Netflix is testing a mobile-only subscription to make its service more affordable

Netflix is testing a cut-price mobile-only subscription as it explores new packages aimed at widening its appeal in Asia and other emerging markets. CEO Reed Hastings told Bloomberg last week that the company would test lower-priced packages and it hasn’t taken long for those experiments to come to light. The first reports are from Malaysia, […]

Netflix is testing a cut-price mobile-only subscription as it explores new packages aimed at widening its appeal in Asia and other emerging markets.

CEO Reed Hastings told Bloomberg last week that the company would test lower-priced packages and it hasn’t taken long for those experiments to come to light. The first reports are from Malaysia, where Netflix quietly rolled out a mobile-only tier priced at RM17, or around $4, each month. That’s half the price of the company’s next cheapest package — ‘Basic’ — which retails for RM33, or around $7.90, per month in Malaysia.

A Netflix spokesperson confirmed the Malaysia trial. They added that similar trials are “running in a few countries” although they declined to provide details. It remains to be seen if this new subscription tier will roll out to other parts of the world.

The mobile-only trial cuts the price of Netflix in Malaysia by around 50 percent

The move makes sense for Netflix. While it has added plenty of international users — those outside of the U.S. represent 79 million of its total base of 137 million customers — I have argued in the past that it is missing out on even more customers because its rigid pricing is too expensive in many parts of the world. Indeed, to prove that point, a number of rivals in Asia price their services more aggressively.

Rivals including fast-growing Hotstar in India, iFlix — which is backed by Sky and covers 28 countries — HOOQ and Viu are priced from $3 upwards per month. While it isn’t clear how many users they are pinching from Netflix, there’s clearly a pricing disparity which this new mobile-only offering goes some way to addressing. It also hones on millions of mobile-only users in India and other parts of Asia.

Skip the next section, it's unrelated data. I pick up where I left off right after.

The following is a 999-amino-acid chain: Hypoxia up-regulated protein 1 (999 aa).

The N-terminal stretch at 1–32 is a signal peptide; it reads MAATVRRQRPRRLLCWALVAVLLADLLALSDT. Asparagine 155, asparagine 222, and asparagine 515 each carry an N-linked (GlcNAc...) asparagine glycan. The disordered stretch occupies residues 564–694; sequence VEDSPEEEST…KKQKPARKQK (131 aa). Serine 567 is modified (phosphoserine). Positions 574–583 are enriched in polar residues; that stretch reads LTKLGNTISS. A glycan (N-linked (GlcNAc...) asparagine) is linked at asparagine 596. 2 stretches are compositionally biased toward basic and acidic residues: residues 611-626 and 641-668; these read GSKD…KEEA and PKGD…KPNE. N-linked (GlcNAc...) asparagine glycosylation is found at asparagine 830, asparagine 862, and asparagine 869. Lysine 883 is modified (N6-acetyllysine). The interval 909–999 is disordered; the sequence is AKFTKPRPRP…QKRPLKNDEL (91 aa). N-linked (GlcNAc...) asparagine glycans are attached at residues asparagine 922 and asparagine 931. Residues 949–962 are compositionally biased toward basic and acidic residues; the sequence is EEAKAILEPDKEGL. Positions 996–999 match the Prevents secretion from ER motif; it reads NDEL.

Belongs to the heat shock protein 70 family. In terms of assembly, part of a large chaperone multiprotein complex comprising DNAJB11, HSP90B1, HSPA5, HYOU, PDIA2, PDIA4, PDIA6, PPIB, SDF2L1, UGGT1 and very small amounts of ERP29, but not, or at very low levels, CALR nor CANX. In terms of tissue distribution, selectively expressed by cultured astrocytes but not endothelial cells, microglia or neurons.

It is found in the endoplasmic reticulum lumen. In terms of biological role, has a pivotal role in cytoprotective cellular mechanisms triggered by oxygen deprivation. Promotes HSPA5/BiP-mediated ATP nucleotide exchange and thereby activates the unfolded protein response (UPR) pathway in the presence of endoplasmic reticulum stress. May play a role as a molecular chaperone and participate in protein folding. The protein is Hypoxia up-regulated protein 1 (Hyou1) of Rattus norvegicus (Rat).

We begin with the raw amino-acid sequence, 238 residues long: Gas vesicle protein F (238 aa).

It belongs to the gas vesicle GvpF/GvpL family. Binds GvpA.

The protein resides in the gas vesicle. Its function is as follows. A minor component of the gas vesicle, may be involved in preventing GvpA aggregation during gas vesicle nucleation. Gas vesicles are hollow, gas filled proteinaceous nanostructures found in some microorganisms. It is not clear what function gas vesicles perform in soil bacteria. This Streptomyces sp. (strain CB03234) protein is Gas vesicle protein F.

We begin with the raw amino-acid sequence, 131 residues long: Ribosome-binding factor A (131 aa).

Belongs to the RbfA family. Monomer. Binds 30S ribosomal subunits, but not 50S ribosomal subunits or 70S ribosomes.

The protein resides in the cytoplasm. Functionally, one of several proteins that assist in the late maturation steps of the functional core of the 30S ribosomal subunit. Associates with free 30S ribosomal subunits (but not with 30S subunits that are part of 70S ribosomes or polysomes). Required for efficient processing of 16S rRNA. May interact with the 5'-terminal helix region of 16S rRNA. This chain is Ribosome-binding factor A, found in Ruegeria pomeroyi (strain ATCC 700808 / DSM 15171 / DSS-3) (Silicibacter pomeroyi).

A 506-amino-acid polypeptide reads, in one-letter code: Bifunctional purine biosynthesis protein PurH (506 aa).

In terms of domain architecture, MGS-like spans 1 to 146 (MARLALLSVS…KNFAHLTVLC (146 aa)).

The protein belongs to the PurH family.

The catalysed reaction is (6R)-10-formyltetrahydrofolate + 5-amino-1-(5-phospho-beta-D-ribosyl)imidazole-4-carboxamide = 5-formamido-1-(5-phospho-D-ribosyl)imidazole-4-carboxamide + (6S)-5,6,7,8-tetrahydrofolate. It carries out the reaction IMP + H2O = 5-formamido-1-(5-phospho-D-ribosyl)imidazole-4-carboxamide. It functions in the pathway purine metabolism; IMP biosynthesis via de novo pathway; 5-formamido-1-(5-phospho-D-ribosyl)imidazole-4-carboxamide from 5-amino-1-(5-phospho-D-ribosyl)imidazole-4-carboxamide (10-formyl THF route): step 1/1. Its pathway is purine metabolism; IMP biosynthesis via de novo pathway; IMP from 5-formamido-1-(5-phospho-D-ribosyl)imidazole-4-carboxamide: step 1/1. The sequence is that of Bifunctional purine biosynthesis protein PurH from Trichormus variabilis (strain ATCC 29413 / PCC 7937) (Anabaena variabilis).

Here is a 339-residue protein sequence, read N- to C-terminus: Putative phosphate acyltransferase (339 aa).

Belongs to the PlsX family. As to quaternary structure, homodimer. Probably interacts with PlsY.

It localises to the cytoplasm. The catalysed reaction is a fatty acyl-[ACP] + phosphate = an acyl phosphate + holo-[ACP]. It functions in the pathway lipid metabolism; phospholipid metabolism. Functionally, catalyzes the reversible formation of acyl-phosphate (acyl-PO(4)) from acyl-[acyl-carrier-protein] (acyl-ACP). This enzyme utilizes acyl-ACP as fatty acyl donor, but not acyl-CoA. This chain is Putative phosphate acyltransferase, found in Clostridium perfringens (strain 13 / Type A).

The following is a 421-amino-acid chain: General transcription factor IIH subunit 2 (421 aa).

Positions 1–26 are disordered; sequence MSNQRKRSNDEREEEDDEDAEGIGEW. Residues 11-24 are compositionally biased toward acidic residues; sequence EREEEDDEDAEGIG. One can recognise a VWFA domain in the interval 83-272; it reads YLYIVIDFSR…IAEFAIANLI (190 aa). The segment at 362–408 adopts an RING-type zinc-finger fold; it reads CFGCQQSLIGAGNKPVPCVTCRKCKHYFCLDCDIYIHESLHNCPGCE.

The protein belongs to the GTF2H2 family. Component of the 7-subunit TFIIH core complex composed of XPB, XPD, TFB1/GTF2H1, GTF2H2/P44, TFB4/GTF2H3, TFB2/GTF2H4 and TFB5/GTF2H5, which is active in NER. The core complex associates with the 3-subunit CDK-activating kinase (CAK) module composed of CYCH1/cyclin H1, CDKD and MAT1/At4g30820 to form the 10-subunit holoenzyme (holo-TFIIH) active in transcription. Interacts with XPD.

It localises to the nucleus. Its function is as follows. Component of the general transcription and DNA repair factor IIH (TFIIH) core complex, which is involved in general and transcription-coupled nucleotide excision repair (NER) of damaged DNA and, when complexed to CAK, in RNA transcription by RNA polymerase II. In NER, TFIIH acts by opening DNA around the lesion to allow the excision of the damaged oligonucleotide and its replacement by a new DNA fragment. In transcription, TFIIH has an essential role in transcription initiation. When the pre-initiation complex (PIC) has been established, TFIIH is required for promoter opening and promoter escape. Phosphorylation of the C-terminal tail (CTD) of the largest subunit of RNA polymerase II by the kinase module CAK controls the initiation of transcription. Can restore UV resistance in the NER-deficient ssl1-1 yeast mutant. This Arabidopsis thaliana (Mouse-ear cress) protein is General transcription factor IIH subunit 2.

Aside from offering cheaper options, Netflix is also doubling down on local content in Asia. India is a key focus and the company this month revealed a slate of eight new Netflix Original movies and one new series from India.

The mobile-only package isn’t the first time Netflix has tinkered with its pricing strategy.

The company tested a strategy to bypass Apple’s App Store with its own web-based payment system over the summer. Rather than using in-app payments for billing, and in turn paying Apple a 30 percent share of the spoils, this approach enabled Netflix to collect all the money for itself. More money is better, of course, but the cost is that the user experience is clunkier without the App Store and that may put some prospective customers. It isn’t clear how well the test performed for Netflix.

Snap is being probed over its IPO because some investors are salty about losing money

Here’s something I didn’t expect to read today. The U.S. Justice Department and Securities and Exchange Commission has subpoenaed Snap for details on its IPO apparently in connection with a lawsuit from disgruntled shareholders who claim the company played down its rivalry with Instagram. Reuters first reported on the subpoenas which Snap has confirmed. Precise details […]

Here’s something I didn’t expect to read today. The U.S. Justice Department and Securities and Exchange Commission has subpoenaed Snap for details on its IPO apparently in connection with a lawsuit from disgruntled shareholders who claim the company played down its rivalry with Instagram.

Reuters first reported on the subpoenas which Snap has confirmed. Precise details aren’t clear at this point but Snap told Reuters that the probe is likely “related to the previously disclosed allegations asserted in the class action about our IPO disclosures.”

Snap went public last March with sharing popping over 40 percent on its debut to give it a valuation of $30 billion. It’s market cap today is a more modest $8.9 billion due to numerous factors including, most prominently, the efforts of rival Facebook to compete with Instagram, which has rolled out a series of features that mimic Snap’s core user experience.

That cloning has taken its toll on Snap’s business.

Today, Instagram’s Stories — the feature that closely resembles Snap’s app — has some 400 million users, that’s more than double the users of Snap. But it is far-fetched to claim that Snap played down that threat when it went public, which is what the class action case claims.

The writing had been on the wall for some time as Snap noted in its S-1 filing ahead of the IPO: